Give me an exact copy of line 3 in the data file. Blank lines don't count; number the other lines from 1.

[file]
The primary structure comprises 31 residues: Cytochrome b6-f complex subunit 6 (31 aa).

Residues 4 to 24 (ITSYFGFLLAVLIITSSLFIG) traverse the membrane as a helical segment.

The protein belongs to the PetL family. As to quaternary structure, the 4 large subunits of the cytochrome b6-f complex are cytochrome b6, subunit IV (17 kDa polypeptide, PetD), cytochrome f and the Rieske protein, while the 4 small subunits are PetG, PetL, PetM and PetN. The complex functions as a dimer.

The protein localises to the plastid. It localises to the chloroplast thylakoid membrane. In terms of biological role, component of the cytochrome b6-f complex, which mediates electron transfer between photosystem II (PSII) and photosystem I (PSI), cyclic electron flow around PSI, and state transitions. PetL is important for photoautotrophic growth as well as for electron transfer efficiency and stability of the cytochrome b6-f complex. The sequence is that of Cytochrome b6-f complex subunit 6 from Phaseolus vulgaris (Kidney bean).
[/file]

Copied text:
The protein belongs to the PetL family. As to quaternary structure, the 4 large subunits of the cytochrome b6-f complex are cytochrome b6, subunit IV (17 kDa polypeptide, PetD), cytochrome f and the Rieske protein, while the 4 small subunits are PetG, PetL, PetM and PetN. The complex functions as a dimer.